Mom listens to her late son's heartbeat through his organ donor recipient



Maria Clark lost her son, Nicholas Peters, in a fatal car accident nearly two years ago. He was 25. At the time, Clark knew immediately that she wanted to donate his organs. The Madisonville, Louisiana, resident said she also knew her son would have wanted the same. Unbeknown to her, the grateful donee who received her son's heart lived less than three hours away from her. Jean Paul Marceaux, aged 14, received her son's heart after spending a whole summer in the hospital fighting for his life. For the first time since the transplant took place, Clark had the opportunity to meet the young boy and listen to her son's heart, Good Morning America reports.

Marceaux was only two years old when he contracted a virus and developed cardiomyopathy, a condition in which "the heart muscle’s ability to pump blood is reduced," according to the Centers for Disease Control and Prevention (CDC). He was on life support for six months until he underwent his first heart transplant at age 2. Unfortunately, his heart began to fail just over a year later. His mother, Candace Armstrong, shared in an interview with Good Morning America, "When he got the first transplant, we knew the probability of him having to get a second one was highly likely. He ended up in the hospital in June 2020."

The teenager spent that summer in the hospital, fighting for his life. In September of that year, he finally received the news that a heart was available. Armstrong described the news as a "flood of emotions." "It's such a dichotomy because you are hoping for it because it’s going to sustain your son’s life, but you know what this is attached to," she said. "I know another mother is having what I have been praying to not happen. It’s a very unusual circumstance to be in." When her son received his second transplant, she did not know who the donor was. Donors or families of donors are told to wait for at least one year until they contact their donees.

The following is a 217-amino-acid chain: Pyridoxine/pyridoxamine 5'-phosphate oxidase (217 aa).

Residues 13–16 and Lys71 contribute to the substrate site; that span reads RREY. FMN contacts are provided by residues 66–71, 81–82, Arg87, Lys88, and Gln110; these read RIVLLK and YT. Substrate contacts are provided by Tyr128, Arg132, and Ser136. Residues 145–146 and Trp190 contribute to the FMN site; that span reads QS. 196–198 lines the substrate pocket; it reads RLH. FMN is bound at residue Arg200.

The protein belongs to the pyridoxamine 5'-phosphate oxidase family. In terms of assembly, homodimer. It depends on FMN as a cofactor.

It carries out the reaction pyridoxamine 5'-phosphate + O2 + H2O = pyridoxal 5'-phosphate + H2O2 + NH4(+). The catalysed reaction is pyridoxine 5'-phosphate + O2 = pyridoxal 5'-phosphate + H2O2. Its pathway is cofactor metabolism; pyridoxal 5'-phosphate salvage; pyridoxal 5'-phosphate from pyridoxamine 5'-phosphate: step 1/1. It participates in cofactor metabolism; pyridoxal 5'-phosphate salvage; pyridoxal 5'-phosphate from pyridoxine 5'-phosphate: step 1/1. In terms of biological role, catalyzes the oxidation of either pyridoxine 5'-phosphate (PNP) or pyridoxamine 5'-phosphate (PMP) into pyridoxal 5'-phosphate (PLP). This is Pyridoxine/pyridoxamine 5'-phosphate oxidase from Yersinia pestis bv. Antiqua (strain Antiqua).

Although Marceaux was never contacted by his first donor, his family received a letter from Clark less than a year after the second transplant. "I wrote right away," Clark said, explaining that she could not wait a year. "I wanted to know where his organs are. I want to know that they're okay, that they're doing fine and moving on with their lives and their health." This helped Marceaux's family put a name and face to the donor. Armstrong shared, "The whole 10 years that we never had a response from our first hero’s family, we still honor this family and this hero, but it’s just not tangible. We never had a face. We didn’t know who it was. For Jean Paul to actually know a person and to connect with him and the family, it was the first time it had ever happened for us."

The two moms connected immediately after the letter. They stayed in touch via telephone, text and Facebook. Although they had initially planned to meet, the pandemic made an in-person meeting near impossible. However, once Marceaux recovered following the transplant, even returning to school, the two families met for the first time in person on May 14 in New Orleans. During this meeting, Clark had the opportunity to listen to her son's heartbeat for the first time since his passing. "He came in and he just hugged me. He had a strong hug, just like Nick did," Clark said of Marceaux. "And then to hear the heartbeat, it was so strong and so full of life. It came through the stethoscope so strong, just beating like a drum. I was so connected to him because he was so much like Nick."

In the same manner, Armstrong feels connected to Clark's son. She stated, "We feel like we know him. We talk about him, Nick, like he’s part of his family, and he is. It’s not donor anymore, it’s Nick." Indeed, the family is incredibly grateful to the donor. "Nobody wants to talk about what happens when somebody passes away. It’s an uncomfortable situation," Armstrong noted. "But it’s very important because someone like Jean Paul, he wouldn’t be alive if it weren’t for organ donation." In the United States, more than 100,000 adults and children are currently on the national transplant waiting list. If you have not registered as an organ donor yet, you can do so in the National Donate Life Registry at RegisterMe.org. Any adult aged 18 or older can register to be an organ, eye and tissue donor regardless of age or medical history.








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